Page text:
All the techniques used in hypnotherapy and psychotherapy have specific purposes. But as complicated as some names might seem, methods tend to center around only a handful of principles. In fact, when it comes to something as effective as Neuro-Linguistic Programming (or NLP), there are just 4 operational principles of NLP that every practitioner follows.

Of course, NLP is quite different to other methods. It uses a set of powerful techniques from different disciplines to maximize the likelihood of having a successful, positive impact on a person and fast and effective behavioural modification. You might expect it to be quite complex, then. In fact, NLP is simple.

The operational principles on NLP exist to ensure that the highest standards of practice are applied. It is an operational philosophy that guides the application of each technique. And because they make sure that the techniques are applied properly, the results are sure to be the right ones.

So what are the 4 operational principles for NLP? And why are they so important?

Operational Principles of NLP

1. Know What You Want To Achieve

It might sound logical that you should know what you want to achieve before setting out to do so, but as is often the case with people, many don’t follow such rules. Some don’t actually have a conscious outcome in mind, while others seek to achieve things they think they ought to achieve. Others still, just know what they don’t want and do what they must to steer clear of that outcome.

NLP trains you to target the things you want. It can take a little time to identify what exactly it is but, once you do, you can begin to progress towards it. To counter the temptation to set wild aims, there are some conditions to the outcomes.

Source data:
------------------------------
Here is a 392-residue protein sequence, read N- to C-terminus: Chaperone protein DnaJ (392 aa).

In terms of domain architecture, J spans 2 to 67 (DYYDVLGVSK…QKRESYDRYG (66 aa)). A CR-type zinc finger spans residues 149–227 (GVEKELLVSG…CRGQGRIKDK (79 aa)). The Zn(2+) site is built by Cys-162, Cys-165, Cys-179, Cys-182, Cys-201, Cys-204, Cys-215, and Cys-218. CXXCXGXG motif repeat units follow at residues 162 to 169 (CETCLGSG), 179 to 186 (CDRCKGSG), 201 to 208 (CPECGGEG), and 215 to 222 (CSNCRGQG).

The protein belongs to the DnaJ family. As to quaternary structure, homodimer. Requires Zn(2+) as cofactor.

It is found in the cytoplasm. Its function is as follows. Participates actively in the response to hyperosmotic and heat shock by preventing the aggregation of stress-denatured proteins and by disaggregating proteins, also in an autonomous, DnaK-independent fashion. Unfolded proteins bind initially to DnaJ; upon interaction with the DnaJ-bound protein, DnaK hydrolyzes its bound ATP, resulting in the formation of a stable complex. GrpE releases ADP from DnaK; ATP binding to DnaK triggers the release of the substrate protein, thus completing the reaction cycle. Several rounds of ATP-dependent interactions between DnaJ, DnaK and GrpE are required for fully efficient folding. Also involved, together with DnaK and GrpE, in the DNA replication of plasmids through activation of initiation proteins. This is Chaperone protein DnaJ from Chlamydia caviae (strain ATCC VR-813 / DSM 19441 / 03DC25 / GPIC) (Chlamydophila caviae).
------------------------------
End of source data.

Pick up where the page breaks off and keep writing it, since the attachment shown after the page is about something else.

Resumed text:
• they need to be stated in ‘positive terms’, which means it is what you want; not what you don’t want.
  • they must be ‘achievable’. If they cannot be realized then the whole idea is undermined.
  • they must be ‘testable and demonstrable’ in sensory experience so evidence can be gathered to measure progress made.
  • they must also be ‘sensory specific’. You must be able to say what you would look like, sound like and feel like if you achieved the outcome.
  • they must be initiated and maintained by the person who seeks it. It means the subject controls and holds responsibility for achieving the outcome. Remember, you want to change your thought patterns and behaviour.
  • they must be ‘appropriately and explicitly contextualised’, which basically means that they are specific rather than general. NLP tries to make choices or responses available in the right circumstances.
  • they must preserve any positive product of the present state.
  • they must be ecologically sound, with no damaging consequences for either yourself or other people.

2. Have ‘Sensory Acuity’ 

In case you are not sure, ‘Sensory Acuity’ means having a clear understanding of the direction you are going in. In essence, you have to know if you are progressing or regressing, moving towards the desired outcome or away from it.

NLP helps people to learn how to interpret others, and if they have changed. The most commonly clues to alterations are found in muscle tone, in the skin (whether its colour and complexion has altered), the size of the lower lip, and the breathing rate. These details can then be used to know to stop when the other person is in the state that you desire.

3. Have a Flexibility of Behaviour

The third operational principle of NLP is to have flexibility in your behaviour. With the benefit of flexibility, you are able to fine tune your behavior to drastically improve the chances of achieving your outcome. This is because it allows you opportunities to respond to developments, so that if an approach is not working as it should, and leading you away from your desired goals, you can change tact.

Of course, if everything is going as you had hoped, then you can continue but with a careful eye mapping your progress step by step.

4. Avoid Complacency, Take Action Now

The principal motivation behind NLP is to change your life. This can only be done through positive action, so it is important to cast away any complacency and adopt a firm ‘take action now’ attitude. For practitioners and learners alike, the challenge is to enhance the skills necessary to discover the issues hidden deep within the subconscious, and to then replace the old negative thought pattern with a new positive one.